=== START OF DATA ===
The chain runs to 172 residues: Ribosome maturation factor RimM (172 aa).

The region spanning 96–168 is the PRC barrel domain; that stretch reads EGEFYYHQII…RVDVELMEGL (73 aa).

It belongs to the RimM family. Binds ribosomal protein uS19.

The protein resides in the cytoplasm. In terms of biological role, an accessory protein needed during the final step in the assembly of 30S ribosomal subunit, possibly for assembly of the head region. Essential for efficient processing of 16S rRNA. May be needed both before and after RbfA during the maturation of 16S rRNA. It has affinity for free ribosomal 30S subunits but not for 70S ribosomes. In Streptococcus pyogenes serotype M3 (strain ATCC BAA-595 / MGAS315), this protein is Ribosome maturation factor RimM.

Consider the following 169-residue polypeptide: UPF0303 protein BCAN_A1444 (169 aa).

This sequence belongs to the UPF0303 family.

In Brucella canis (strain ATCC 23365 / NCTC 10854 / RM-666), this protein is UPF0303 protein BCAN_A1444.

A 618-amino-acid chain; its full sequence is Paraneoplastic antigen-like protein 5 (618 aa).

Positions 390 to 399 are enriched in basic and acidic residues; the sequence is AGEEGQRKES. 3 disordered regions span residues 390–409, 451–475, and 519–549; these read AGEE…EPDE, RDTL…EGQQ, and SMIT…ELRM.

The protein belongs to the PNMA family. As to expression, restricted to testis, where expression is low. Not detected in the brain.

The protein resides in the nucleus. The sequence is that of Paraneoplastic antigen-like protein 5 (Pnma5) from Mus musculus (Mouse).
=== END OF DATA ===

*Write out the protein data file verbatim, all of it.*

The chain runs to 172 residues: Ribosome maturation factor RimM (172 aa).

The region spanning 96–168 is the PRC barrel domain; that stretch reads EGEFYYHQII…RVDVELMEGL (73 aa).

It belongs to the RimM family. Binds ribosomal protein uS19.

The protein resides in the cytoplasm. In terms of biological role, an accessory protein needed during the final step in the assembly of 30S ribosomal subunit, possibly for assembly of the head region. Essential for efficient processing of 16S rRNA. May be needed both before and after RbfA during the maturation of 16S rRNA. It has affinity for free ribosomal 30S subunits but not for 70S ribosomes. In Streptococcus pyogenes serotype M3 (strain ATCC BAA-595 / MGAS315), this protein is Ribosome maturation factor RimM.

Consider the following 169-residue polypeptide: UPF0303 protein BCAN_A1444 (169 aa).

This sequence belongs to the UPF0303 family.

In Brucella canis (strain ATCC 23365 / NCTC 10854 / RM-666), this protein is UPF0303 protein BCAN_A1444.

A 618-amino-acid chain; its full sequence is Paraneoplastic antigen-like protein 5 (618 aa).

Positions 390 to 399 are enriched in basic and acidic residues; the sequence is AGEEGQRKES. 3 disordered regions span residues 390–409, 451–475, and 519–549; these read AGEE…EPDE, RDTL…EGQQ, and SMIT…ELRM.

The protein belongs to the PNMA family. As to expression, restricted to testis, where expression is low. Not detected in the brain.

The protein resides in the nucleus. The sequence is that of Paraneoplastic antigen-like protein 5 (Pnma5) from Mus musculus (Mouse).